VM  1000  2.00  2.00  0.300  1.20 103 kg
Therefore the weight of the water in the
mattress is
W  mg  1.20 103  9.8  1.18 10 4 N
b) Find the pressure exerted by the water on the floor when the bed rests
in its normal position, assuming the entire lower surface of the mattress
makes contact with the floor.
Since the surface area of the
mattress is 4.00 m2, the
pressure exerted on the floor
is
F mg 1.18 10 4
3




2
.
95

10
P A A
4.00
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• Relates pressure to fluid speed and elevation
• Bernoulli’s equation is a consequence of Work
Energy Relation applied to an ideal fluid
• Assumes the fluid is incompressible and
nonviscous, and flows in a nonturbulent,
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P2 A
P1A
area A
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This work is negative because the force on the segment of ﬂuid is to the left
and the displacement is to the right. Thus, the net work done on the
segment by these forces in the time interval
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• States that the sum of the pressure, kinetic energy per unit
volume, and the potential energy per unit volume has the
same value at all points along a streamline
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Bernoulli’s Principle
• In steady flow, the speed, pressure and elevation of an ideal fluid are
related. Two situations.
• (1) Horizontal pipe, changing Area A.
– Pressure drop in thin pipe why?
– Fluid speeds – acceleration – force required
• (2) Elevation change but same area A
– Lower fluid is under more pressure
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Atmospheric Pressure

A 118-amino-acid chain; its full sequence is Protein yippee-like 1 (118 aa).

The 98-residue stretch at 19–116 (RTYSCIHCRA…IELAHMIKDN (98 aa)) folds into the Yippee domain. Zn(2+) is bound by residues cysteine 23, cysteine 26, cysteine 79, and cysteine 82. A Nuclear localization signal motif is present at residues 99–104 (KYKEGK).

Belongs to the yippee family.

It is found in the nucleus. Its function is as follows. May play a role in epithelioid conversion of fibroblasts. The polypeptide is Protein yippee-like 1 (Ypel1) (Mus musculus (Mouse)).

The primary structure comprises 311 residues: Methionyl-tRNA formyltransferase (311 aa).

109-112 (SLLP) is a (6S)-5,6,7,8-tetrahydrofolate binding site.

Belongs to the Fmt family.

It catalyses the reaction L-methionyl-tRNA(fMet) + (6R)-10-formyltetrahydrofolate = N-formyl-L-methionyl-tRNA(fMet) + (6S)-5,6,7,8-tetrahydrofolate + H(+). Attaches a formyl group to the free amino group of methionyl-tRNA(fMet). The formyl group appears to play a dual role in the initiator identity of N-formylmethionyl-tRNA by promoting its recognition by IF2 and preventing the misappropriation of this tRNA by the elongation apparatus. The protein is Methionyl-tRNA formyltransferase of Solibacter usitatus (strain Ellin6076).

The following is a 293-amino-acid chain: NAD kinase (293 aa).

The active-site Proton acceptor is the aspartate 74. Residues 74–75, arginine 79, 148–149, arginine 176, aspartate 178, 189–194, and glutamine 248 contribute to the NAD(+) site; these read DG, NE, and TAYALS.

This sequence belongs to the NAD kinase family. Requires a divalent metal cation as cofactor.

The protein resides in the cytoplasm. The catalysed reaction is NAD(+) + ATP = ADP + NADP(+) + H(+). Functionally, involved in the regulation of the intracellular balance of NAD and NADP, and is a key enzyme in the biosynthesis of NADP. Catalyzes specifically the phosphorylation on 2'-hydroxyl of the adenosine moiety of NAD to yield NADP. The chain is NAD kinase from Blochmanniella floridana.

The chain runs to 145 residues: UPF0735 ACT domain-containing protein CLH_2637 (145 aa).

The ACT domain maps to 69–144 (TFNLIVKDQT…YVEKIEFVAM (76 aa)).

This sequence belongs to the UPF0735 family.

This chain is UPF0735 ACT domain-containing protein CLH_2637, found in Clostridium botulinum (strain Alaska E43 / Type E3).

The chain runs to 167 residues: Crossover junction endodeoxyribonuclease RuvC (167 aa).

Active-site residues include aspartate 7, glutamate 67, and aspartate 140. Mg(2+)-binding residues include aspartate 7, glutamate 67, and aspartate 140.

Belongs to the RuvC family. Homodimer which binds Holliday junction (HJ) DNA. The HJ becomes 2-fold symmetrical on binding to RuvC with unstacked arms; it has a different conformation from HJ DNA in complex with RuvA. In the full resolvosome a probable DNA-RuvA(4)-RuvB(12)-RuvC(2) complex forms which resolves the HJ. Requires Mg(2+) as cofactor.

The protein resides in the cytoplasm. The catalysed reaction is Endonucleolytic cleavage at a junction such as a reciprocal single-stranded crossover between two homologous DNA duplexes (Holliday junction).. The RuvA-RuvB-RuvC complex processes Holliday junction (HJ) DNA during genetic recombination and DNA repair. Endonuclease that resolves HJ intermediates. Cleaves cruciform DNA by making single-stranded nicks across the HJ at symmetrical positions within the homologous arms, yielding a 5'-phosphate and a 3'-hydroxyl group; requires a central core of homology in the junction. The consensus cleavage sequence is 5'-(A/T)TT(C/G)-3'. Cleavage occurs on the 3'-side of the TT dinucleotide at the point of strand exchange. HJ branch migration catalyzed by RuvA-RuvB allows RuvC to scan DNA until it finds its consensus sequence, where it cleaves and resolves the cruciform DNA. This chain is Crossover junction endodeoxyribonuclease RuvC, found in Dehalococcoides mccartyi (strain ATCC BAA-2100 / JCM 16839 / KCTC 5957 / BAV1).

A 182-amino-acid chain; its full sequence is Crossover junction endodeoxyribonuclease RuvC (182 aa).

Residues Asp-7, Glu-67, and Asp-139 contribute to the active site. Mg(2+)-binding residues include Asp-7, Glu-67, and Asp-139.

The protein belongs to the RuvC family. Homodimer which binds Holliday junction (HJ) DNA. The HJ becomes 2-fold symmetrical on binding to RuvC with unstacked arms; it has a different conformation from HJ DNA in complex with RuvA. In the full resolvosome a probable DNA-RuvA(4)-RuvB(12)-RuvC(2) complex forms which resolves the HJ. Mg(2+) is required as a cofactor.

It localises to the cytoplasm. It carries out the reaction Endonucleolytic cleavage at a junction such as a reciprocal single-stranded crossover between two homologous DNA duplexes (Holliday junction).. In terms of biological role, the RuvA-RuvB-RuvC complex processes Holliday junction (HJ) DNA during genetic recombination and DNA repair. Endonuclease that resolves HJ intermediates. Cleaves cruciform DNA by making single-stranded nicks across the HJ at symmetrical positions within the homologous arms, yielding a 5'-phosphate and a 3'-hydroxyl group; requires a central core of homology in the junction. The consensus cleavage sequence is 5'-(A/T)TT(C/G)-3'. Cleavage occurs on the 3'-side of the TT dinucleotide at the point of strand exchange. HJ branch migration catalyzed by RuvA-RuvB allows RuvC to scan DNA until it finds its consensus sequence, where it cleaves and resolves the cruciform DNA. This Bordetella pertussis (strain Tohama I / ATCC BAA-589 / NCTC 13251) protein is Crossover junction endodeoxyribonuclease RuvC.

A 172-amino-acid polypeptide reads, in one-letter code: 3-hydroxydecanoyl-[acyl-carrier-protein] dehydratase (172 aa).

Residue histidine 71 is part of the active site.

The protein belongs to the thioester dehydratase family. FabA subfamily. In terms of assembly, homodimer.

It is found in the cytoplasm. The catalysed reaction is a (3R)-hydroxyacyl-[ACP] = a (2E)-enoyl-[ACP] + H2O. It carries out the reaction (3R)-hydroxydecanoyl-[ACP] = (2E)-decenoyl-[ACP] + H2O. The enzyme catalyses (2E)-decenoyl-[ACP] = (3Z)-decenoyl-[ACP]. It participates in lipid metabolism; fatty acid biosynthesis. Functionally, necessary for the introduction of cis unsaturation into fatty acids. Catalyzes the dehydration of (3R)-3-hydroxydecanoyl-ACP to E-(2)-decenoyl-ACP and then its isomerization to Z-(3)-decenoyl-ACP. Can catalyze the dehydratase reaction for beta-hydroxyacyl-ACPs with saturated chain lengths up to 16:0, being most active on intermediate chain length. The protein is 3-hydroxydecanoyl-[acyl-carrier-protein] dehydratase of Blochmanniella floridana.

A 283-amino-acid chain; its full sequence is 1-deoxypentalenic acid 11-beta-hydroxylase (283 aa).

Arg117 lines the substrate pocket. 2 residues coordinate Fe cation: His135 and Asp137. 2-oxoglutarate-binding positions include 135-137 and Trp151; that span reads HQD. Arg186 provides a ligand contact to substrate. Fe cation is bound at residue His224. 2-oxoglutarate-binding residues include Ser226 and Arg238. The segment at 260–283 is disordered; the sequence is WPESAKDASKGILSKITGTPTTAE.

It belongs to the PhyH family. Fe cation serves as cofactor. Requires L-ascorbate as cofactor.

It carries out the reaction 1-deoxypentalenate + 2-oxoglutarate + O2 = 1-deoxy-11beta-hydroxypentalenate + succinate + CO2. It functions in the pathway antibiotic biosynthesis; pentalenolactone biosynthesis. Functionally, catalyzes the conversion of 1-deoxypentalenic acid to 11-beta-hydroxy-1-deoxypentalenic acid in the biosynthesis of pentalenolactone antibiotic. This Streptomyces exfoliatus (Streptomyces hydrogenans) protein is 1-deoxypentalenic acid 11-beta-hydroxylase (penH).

• The atmosphere exerts a pressure on the surface of the
Earth and all objects at the surface
• Atmospheric pressure is generally taken to be
1.00 atm = 1.013 x 105 Pa = Patm
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13.4 static consequences of Bernoulli's equation
 Fluid At Rest In a Container :
•Pressure in a continuously distributed uniform static fluid varies only with
vertical distance and is independent of the shape of the container.
• The pressure is the same at all points on a given horizontal plane in a fluid.
Y a = y b = y c = yd
• For liquids, which are incompressible, we have:
pb + ρgh1 = patm + ρgh2
yA =yB=yC=yD
pb = patm + ρg (h2 - h1) = patm + ρgd
d
h2
h1
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Absolute Pressure and Gauge Pressure
The pressure P is called the absolute pressure
, because it is the actual value of the system’s pressure.
Remember, P = Patm + ρ g h
P – Patm = ρ g h
( so ρ g h is the gauge pressure)
Gauge pressure: Pressure expressed as the difference between the pressure of
the fluid and that of the surrounding atmosphere
Usual pressure gauges record gauge pressure. To calculate absolute pressure:
P = P atm + P gauge
As a fluid moves along if it changes speed or elevation then the pressure
changes and vice versa.
Bernoulli’s equation is really just conservation of energy for the fluid